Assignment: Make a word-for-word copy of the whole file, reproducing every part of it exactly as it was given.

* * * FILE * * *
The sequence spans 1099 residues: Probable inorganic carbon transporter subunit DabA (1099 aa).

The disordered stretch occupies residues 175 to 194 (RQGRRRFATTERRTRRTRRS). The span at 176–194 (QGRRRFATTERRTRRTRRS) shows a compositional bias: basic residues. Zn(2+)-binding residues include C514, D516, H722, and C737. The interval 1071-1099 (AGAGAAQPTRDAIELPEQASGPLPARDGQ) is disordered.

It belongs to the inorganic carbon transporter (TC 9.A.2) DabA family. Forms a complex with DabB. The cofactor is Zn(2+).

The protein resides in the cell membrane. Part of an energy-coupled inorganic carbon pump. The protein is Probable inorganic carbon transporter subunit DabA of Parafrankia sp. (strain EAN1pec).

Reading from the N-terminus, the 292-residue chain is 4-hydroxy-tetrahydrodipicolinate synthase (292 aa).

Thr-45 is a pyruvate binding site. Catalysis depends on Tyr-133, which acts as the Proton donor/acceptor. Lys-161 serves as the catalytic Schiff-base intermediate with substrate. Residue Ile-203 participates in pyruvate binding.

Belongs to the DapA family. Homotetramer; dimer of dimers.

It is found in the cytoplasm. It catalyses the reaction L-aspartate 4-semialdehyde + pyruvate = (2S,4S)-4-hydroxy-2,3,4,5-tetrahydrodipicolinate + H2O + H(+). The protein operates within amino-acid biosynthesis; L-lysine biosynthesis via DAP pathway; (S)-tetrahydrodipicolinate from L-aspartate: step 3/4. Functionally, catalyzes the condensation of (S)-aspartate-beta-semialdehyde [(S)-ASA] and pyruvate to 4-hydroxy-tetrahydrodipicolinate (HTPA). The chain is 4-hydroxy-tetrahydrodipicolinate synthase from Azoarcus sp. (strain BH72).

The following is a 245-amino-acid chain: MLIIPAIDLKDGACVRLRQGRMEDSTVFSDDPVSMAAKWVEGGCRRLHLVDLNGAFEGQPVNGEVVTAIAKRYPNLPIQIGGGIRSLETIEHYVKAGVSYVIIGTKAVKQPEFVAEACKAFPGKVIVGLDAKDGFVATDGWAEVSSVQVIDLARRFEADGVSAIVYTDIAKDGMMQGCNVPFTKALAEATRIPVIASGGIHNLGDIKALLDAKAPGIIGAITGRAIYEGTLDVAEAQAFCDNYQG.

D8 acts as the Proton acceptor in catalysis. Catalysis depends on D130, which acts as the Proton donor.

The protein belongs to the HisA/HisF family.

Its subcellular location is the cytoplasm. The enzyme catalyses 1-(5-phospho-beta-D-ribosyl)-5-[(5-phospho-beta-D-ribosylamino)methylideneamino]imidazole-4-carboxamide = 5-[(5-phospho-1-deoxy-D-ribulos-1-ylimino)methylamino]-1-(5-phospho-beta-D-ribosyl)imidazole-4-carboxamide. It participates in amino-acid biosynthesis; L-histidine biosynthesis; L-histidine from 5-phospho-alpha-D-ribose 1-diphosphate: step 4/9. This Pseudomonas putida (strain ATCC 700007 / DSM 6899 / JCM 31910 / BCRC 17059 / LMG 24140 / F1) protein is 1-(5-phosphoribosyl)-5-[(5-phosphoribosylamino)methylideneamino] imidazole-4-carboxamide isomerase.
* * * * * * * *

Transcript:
The sequence spans 1099 residues: Probable inorganic carbon transporter subunit DabA (1099 aa).

The disordered stretch occupies residues 175 to 194 (RQGRRRFATTERRTRRTRRS). The span at 176–194 (QGRRRFATTERRTRRTRRS) shows a compositional bias: basic residues. Zn(2+)-binding residues include C514, D516, H722, and C737. The interval 1071-1099 (AGAGAAQPTRDAIELPEQASGPLPARDGQ) is disordered.

It belongs to the inorganic carbon transporter (TC 9.A.2) DabA family. Forms a complex with DabB. The cofactor is Zn(2+).

The protein resides in the cell membrane. Part of an energy-coupled inorganic carbon pump. The protein is Probable inorganic carbon transporter subunit DabA of Parafrankia sp. (strain EAN1pec).

Reading from the N-terminus, the 292-residue chain is 4-hydroxy-tetrahydrodipicolinate synthase (292 aa).

Thr-45 is a pyruvate binding site. Catalysis depends on Tyr-133, which acts as the Proton donor/acceptor. Lys-161 serves as the catalytic Schiff-base intermediate with substrate. Residue Ile-203 participates in pyruvate binding.

Belongs to the DapA family. Homotetramer; dimer of dimers.

It is found in the cytoplasm. It catalyses the reaction L-aspartate 4-semialdehyde + pyruvate = (2S,4S)-4-hydroxy-2,3,4,5-tetrahydrodipicolinate + H2O + H(+). The protein operates within amino-acid biosynthesis; L-lysine biosynthesis via DAP pathway; (S)-tetrahydrodipicolinate from L-aspartate: step 3/4. Functionally, catalyzes the condensation of (S)-aspartate-beta-semialdehyde [(S)-ASA] and pyruvate to 4-hydroxy-tetrahydrodipicolinate (HTPA). The chain is 4-hydroxy-tetrahydrodipicolinate synthase from Azoarcus sp. (strain BH72).

The following is a 245-amino-acid chain: MLIIPAIDLKDGACVRLRQGRMEDSTVFSDDPVSMAAKWVEGGCRRLHLVDLNGAFEGQPVNGEVVTAIAKRYPNLPIQIGGGIRSLETIEHYVKAGVSYVIIGTKAVKQPEFVAEACKAFPGKVIVGLDAKDGFVATDGWAEVSSVQVIDLARRFEADGVSAIVYTDIAKDGMMQGCNVPFTKALAEATRIPVIASGGIHNLGDIKALLDAKAPGIIGAITGRAIYEGTLDVAEAQAFCDNYQG.

D8 acts as the Proton acceptor in catalysis. Catalysis depends on D130, which acts as the Proton donor.

The protein belongs to the HisA/HisF family.

Its subcellular location is the cytoplasm. The enzyme catalyses 1-(5-phospho-beta-D-ribosyl)-5-[(5-phospho-beta-D-ribosylamino)methylideneamino]imidazole-4-carboxamide = 5-[(5-phospho-1-deoxy-D-ribulos-1-ylimino)methylamino]-1-(5-phospho-beta-D-ribosyl)imidazole-4-carboxamide. It participates in amino-acid biosynthesis; L-histidine biosynthesis; L-histidine from 5-phospho-alpha-D-ribose 1-diphosphate: step 4/9. This Pseudomonas putida (strain ATCC 700007 / DSM 6899 / JCM 31910 / BCRC 17059 / LMG 24140 / F1) protein is 1-(5-phosphoribosyl)-5-[(5-phosphoribosylamino)methylideneamino] imidazole-4-carboxamide isomerase.